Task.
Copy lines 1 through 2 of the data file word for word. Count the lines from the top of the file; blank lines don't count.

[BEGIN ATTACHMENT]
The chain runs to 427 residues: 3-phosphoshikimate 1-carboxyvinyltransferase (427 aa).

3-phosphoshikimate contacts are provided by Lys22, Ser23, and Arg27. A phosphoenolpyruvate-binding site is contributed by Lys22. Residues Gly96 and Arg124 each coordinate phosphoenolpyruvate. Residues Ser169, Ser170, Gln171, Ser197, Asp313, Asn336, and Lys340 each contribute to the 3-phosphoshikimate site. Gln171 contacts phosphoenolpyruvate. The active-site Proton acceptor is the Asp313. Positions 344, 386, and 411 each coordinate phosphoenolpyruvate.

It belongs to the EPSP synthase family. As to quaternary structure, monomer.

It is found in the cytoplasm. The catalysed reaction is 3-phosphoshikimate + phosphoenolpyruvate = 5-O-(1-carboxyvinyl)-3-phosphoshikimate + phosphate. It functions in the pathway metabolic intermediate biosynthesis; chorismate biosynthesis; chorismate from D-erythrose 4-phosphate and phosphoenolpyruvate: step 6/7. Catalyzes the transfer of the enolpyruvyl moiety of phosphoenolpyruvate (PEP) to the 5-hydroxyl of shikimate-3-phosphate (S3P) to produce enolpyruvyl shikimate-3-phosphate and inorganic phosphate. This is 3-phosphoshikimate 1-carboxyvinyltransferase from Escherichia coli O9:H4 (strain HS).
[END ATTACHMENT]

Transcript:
The chain runs to 427 residues: 3-phosphoshikimate 1-carboxyvinyltransferase (427 aa).

3-phosphoshikimate contacts are provided by Lys22, Ser23, and Arg27. A phosphoenolpyruvate-binding site is contributed by Lys22. Residues Gly96 and Arg124 each coordinate phosphoenolpyruvate. Residues Ser169, Ser170, Gln171, Ser197, Asp313, Asn336, and Lys340 each contribute to the 3-phosphoshikimate site. Gln171 contacts phosphoenolpyruvate. The active-site Proton acceptor is the Asp313. Positions 344, 386, and 411 each coordinate phosphoenolpyruvate.